Cold weather can take a real toll on your home, inflicting some serious wear and tear.
The most effective way to minimize damage is by making sure your home is ready to face up to harsh fall and winter weather. Here are some tips to help get you started.
- Clean Out Your Gutters Prevent clogging by removing leaves and debris from drainpipes and gutters, and drain outdoor faucets to prevent pipes from bursting.
- Clean Your Fireplace and Chimney Clear out all the ash and charred wood from the fireplace. Get a chimney cleaner to not only clean out the chimney but also check the damper to make sure it can be tightly closed to prevent drafts from getting in.
- Perform Furnace Maintenance Clean your filters and check to see that your heating vents aren’t blocked or covered by furniture or carpets. Call a certified RESNET HVAC contractor for your annual heating system check-up.
- Remove and Store Air Conditioners If you’re using window air conditioners, now is the time to remove and put them away into storage. Make sure you clean them before covering or storing.
- Air Seal Doors and Windows Check your doors and windows for any air leaks with this simple test: run your hand along a window or doorframe and feel for a draft. If you find air leaks, seal them by:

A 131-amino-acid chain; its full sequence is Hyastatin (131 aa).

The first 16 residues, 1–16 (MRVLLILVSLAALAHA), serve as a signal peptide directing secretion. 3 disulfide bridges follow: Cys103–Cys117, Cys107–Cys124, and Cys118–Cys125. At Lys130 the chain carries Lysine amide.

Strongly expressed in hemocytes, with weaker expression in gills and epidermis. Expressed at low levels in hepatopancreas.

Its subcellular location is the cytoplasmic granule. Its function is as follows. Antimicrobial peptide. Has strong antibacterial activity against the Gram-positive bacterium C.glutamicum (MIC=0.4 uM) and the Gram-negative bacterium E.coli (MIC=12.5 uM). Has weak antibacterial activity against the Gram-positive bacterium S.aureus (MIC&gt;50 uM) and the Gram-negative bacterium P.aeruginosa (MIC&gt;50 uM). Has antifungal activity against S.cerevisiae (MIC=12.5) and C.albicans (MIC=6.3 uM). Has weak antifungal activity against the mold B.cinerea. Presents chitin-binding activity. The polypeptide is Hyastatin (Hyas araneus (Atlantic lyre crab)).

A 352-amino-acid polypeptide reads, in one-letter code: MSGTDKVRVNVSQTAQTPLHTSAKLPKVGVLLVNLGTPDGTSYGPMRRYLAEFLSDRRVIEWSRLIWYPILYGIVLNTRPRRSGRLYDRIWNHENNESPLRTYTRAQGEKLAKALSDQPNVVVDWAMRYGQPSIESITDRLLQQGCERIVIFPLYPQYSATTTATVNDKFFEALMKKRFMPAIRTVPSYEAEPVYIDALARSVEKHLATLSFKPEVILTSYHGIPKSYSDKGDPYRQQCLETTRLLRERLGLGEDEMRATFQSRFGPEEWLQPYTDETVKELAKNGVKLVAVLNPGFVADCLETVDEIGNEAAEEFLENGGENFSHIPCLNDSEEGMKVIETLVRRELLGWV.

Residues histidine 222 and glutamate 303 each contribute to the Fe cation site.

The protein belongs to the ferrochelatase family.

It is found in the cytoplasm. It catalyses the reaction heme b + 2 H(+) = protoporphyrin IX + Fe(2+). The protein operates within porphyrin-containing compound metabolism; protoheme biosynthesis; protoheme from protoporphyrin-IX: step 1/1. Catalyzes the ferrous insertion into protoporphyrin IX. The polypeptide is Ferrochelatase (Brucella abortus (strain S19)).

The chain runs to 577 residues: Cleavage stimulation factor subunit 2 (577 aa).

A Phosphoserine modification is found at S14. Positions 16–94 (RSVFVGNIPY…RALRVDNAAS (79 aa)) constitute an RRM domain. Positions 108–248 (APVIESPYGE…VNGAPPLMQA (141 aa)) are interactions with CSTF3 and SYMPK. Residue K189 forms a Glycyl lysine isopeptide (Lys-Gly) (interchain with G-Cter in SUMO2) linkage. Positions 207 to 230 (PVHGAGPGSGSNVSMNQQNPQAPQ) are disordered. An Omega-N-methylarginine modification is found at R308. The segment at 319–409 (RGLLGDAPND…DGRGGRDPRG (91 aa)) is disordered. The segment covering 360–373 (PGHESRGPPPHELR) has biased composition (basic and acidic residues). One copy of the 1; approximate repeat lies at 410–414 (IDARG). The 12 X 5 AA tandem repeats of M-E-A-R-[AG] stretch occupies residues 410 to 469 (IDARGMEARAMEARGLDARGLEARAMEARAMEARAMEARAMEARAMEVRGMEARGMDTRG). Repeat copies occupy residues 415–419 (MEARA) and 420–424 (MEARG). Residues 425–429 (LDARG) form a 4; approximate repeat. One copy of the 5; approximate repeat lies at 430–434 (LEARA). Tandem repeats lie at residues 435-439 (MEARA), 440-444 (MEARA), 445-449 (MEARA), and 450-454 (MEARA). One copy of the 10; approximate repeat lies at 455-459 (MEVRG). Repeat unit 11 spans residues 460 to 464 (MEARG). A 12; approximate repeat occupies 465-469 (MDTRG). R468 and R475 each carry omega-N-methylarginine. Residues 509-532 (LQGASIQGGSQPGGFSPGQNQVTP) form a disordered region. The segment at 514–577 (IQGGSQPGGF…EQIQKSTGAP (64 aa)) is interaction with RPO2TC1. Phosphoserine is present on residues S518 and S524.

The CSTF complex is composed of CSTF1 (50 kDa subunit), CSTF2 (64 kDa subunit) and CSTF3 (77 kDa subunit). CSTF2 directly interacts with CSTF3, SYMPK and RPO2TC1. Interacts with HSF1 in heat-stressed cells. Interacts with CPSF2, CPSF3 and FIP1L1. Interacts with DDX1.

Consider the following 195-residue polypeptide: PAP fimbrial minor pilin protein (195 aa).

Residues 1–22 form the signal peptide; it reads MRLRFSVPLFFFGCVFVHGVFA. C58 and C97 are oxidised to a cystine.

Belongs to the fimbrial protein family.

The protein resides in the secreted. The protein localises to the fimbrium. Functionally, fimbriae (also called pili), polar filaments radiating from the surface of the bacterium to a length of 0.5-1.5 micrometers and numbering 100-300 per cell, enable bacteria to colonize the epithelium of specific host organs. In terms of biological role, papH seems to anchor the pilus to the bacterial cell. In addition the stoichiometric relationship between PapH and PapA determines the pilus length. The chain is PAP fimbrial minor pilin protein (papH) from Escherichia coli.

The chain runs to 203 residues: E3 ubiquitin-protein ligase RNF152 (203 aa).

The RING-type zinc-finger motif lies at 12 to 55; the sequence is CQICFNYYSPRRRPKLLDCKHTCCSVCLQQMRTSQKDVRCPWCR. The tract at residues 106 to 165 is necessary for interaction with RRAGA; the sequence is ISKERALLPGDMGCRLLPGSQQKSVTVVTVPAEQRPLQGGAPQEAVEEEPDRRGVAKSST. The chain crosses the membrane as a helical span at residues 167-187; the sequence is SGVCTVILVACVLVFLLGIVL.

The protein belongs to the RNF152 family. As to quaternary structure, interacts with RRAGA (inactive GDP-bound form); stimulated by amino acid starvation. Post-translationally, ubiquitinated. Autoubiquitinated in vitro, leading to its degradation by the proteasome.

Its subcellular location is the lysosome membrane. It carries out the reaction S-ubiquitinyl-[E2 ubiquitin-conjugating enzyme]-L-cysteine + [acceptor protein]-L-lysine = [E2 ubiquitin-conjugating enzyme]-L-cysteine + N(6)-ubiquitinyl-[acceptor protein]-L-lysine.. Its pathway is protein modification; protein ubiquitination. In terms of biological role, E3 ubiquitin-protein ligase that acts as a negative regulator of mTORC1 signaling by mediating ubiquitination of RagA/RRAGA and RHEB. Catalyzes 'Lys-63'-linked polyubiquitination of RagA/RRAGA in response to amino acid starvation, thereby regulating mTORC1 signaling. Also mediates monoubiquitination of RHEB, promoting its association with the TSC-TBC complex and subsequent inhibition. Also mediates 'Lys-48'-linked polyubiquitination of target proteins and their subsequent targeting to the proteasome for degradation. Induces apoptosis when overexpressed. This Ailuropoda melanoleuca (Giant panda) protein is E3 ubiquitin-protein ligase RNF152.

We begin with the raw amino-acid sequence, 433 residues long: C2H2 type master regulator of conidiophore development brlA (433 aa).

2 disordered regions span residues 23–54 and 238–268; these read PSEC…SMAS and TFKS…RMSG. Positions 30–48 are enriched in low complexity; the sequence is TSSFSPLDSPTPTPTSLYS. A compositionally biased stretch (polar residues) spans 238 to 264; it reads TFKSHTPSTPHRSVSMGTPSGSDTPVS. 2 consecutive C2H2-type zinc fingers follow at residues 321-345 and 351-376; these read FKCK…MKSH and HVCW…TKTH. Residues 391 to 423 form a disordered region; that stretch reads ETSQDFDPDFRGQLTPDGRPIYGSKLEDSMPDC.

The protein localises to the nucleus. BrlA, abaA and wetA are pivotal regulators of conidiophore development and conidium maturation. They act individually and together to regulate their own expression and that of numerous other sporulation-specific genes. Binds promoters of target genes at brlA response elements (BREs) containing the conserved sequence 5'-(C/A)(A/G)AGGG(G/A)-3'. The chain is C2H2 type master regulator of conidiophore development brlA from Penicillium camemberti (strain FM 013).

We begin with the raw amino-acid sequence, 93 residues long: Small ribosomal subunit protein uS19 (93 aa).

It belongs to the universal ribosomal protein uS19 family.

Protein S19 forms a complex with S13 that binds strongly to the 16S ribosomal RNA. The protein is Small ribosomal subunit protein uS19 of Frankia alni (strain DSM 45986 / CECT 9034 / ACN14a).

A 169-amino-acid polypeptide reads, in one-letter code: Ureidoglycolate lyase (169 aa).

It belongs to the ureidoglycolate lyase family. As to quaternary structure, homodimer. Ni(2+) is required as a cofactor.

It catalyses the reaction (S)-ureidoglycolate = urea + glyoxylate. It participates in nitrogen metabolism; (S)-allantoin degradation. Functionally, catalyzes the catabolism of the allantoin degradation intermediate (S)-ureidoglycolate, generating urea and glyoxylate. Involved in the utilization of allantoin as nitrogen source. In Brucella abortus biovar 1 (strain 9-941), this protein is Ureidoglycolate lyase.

- Applying weather stripping
- Caulking any holes
- Installing storm windows or doors
- Perform Water Heater Maintenance Drain your water heater and remove any debris that may have settled on the bottom of the water tank.
To learn more about how you can properly prepare your home for fall and winter weather, contact your local certified RESNET Home Energy Professional for advice.
This content was originally published by the Residential Energy Services Network (RESNET) here. This content has been republished with the permission of RESNET. RESNET is the independent, national nonprofit organization that homeowners trust to improve home energy efficiency and realize substantial savings on their utility bills. RESNET’s industry-leading standards are recognized by the U.S. Department of Energy and the U.S. Environmental Protection Agency, among others.